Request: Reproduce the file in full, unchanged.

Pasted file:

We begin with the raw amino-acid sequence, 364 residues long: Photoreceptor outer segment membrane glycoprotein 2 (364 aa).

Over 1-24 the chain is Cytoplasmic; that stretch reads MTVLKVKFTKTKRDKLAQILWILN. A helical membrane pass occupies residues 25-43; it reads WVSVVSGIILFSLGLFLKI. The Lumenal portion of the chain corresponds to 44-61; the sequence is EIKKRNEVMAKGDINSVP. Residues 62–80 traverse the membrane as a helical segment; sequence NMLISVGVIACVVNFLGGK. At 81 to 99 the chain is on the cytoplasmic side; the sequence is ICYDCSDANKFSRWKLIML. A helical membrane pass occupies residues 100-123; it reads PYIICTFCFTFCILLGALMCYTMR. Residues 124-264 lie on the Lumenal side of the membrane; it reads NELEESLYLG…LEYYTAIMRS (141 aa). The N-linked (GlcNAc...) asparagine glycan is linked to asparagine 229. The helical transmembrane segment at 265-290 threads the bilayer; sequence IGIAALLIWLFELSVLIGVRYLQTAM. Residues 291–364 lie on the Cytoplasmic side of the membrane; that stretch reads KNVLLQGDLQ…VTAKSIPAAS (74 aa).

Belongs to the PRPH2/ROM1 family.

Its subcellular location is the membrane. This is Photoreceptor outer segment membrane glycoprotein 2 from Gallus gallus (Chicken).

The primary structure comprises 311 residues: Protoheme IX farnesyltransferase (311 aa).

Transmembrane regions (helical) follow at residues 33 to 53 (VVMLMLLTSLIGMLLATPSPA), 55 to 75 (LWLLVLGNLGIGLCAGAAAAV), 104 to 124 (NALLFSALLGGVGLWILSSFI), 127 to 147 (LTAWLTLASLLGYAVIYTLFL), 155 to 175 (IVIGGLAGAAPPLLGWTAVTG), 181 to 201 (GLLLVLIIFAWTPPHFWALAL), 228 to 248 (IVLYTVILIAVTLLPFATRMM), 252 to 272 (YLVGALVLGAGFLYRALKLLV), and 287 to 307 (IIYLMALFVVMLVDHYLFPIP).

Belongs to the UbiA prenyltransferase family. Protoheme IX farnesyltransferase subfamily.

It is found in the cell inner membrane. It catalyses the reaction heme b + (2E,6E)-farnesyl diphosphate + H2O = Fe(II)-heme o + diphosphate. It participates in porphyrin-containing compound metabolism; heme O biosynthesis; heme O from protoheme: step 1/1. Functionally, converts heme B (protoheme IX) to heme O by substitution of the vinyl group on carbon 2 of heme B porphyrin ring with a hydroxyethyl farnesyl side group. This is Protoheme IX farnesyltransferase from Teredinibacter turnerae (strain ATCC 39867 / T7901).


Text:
We begin with the raw amino-acid sequence, 364 residues long: Photoreceptor outer segment membrane glycoprotein 2 (364 aa).

Over 1-24 the chain is Cytoplasmic; that stretch reads MTVLKVKFTKTKRDKLAQILWILN. A helical membrane pass occupies residues 25-43; it reads WVSVVSGIILFSLGLFLKI. The Lumenal portion of the chain corresponds to 44-61; the sequence is EIKKRNEVMAKGDINSVP. Residues 62–80 traverse the membrane as a helical segment; sequence NMLISVGVIACVVNFLGGK. At 81 to 99 the chain is on the cytoplasmic side; the sequence is ICYDCSDANKFSRWKLIML. A helical membrane pass occupies residues 100-123; it reads PYIICTFCFTFCILLGALMCYTMR. Residues 124-264 lie on the Lumenal side of the membrane; it reads NELEESLYLG…LEYYTAIMRS (141 aa). The N-linked (GlcNAc...) asparagine glycan is linked to asparagine 229. The helical transmembrane segment at 265-290 threads the bilayer; sequence IGIAALLIWLFELSVLIGVRYLQTAM. Residues 291–364 lie on the Cytoplasmic side of the membrane; that stretch reads KNVLLQGDLQ…VTAKSIPAAS (74 aa).

Belongs to the PRPH2/ROM1 family.

Its subcellular location is the membrane. This is Photoreceptor outer segment membrane glycoprotein 2 from Gallus gallus (Chicken).

The primary structure comprises 311 residues: Protoheme IX farnesyltransferase (311 aa).

Transmembrane regions (helical) follow at residues 33 to 53 (VVMLMLLTSLIGMLLATPSPA), 55 to 75 (LWLLVLGNLGIGLCAGAAAAV), 104 to 124 (NALLFSALLGGVGLWILSSFI), 127 to 147 (LTAWLTLASLLGYAVIYTLFL), 155 to 175 (IVIGGLAGAAPPLLGWTAVTG), 181 to 201 (GLLLVLIIFAWTPPHFWALAL), 228 to 248 (IVLYTVILIAVTLLPFATRMM), 252 to 272 (YLVGALVLGAGFLYRALKLLV), and 287 to 307 (IIYLMALFVVMLVDHYLFPIP).

Belongs to the UbiA prenyltransferase family. Protoheme IX farnesyltransferase subfamily.

It is found in the cell inner membrane. It catalyses the reaction heme b + (2E,6E)-farnesyl diphosphate + H2O = Fe(II)-heme o + diphosphate. It participates in porphyrin-containing compound metabolism; heme O biosynthesis; heme O from protoheme: step 1/1. Functionally, converts heme B (protoheme IX) to heme O by substitution of the vinyl group on carbon 2 of heme B porphyrin ring with a hydroxyethyl farnesyl side group. This is Protoheme IX farnesyltransferase from Teredinibacter turnerae (strain ATCC 39867 / T7901).